As COVID-19 hospitalizations mount ever higher — especially among the unvaccinated — it seems only right for Gov. Jay Inslee to order that some 60,000 state workers get vaccinated to keep their job, if they haven’t already done so.

Yet as far as we know, the state’s highest paid public employee — Washington State University football coach Nick Rolovich — has dug in and exempted himself for unspecified “private” reasons. 

That stance has made WSU President Kirk Schulz’s campus vaccine mandate for students, faculty and college staff appear sadly toothless. Nearly a month has passed since Rolovich’s July 21 declaration he would be declining both vaccination and explanation of his decision. Since then, he has muttered in a teleconference that “I’m not against vaccinations” and shown up to the start of fall Cougars practices in a mask. This isn’t enough.

The WSU Board of Regents should intercede if Rolovich continues to thumb his nose at the vaccine mandate Schulz implemented in April. The university is being thrust into an awkward position of paying more than $3 million — Rolovich’s annual salary, which comes from athletic department revenues — for a “leader” who is behaving irresponsibly.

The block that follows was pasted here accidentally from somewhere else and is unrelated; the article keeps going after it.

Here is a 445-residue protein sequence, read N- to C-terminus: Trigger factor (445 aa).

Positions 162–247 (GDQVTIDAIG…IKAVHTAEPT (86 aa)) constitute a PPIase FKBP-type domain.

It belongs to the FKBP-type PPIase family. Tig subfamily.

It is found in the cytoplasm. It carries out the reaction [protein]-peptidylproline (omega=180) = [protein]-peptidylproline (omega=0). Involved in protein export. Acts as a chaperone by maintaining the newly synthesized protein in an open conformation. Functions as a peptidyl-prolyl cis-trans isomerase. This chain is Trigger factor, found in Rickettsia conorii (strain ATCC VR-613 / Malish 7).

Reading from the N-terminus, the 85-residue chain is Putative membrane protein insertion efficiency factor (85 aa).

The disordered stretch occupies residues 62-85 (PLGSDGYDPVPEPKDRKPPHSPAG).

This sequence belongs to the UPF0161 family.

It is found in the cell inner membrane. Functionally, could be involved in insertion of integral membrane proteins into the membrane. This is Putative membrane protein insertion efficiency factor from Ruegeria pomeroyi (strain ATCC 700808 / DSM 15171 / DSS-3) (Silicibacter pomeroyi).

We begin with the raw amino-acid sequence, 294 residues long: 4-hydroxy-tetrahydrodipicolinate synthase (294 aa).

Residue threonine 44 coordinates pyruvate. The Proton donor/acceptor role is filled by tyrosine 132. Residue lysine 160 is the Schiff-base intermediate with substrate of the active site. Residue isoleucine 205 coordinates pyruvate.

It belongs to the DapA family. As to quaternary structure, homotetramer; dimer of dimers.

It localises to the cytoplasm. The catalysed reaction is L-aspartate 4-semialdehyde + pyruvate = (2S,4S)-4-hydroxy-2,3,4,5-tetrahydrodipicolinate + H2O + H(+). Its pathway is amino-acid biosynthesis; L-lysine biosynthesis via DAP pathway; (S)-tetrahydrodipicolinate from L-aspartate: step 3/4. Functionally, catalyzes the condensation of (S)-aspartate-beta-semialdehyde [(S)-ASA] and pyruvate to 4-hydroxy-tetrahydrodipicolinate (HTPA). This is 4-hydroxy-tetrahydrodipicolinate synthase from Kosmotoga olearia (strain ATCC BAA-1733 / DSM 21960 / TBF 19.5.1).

Tamping down this pandemic requires getting as close to universal acceptance of vaccinations as possible. With more than 600,000 U.S. deaths from COVID, one might wonder why Rolovich or any anti-vaxxer would dismiss the overwhelming evidence the vaccines save lives and can protect families, communities and in this case, other WSU coaches, players and staff. By ignoring science, Rolovich has embarrassed the university and put his team at risk.

The vaccination requirements Inslee, King County Executive Dow Constantine and Seattle Mayor Jenny Durkan announced Monday for their employees and about 400,000 state-licensed health care providers are overdue. With COVID-19’s delta variant sending infections surging just weeks before a million-plus public school students return to classrooms, now is the time to take strong action for public health. Those mandates, which do not cover educational systems, offer no personal or philosophical exemptions, making them tighter than what Schulz imposed on the WSU community, and with good reason.


The rise of the more-infectious delta variant has threatened the ability of vaccines to curtail the pandemic, particularly when the vaccines have not yet been deemed safe for children younger than age 12. Now is the time to ramp up vaccinations to boost broader immunity as fall school and gatherings bring people together, including for football games and holidays. Inslee recognized the urgency. With hundreds of millions of Americans now dosed, the unvaccinated have ample evidence that the vaccines are safe.

“We understand some of this hesitancy,” Inslee said Monday, “but the point is if you won’t do your share and get vaccinated now, you won’t be working for the state of Washington.”

That ought to apply to everyone drawing a state paycheck, not just to tens of thousands of state workers taking home a fraction of what the highest-paid state employee takes home.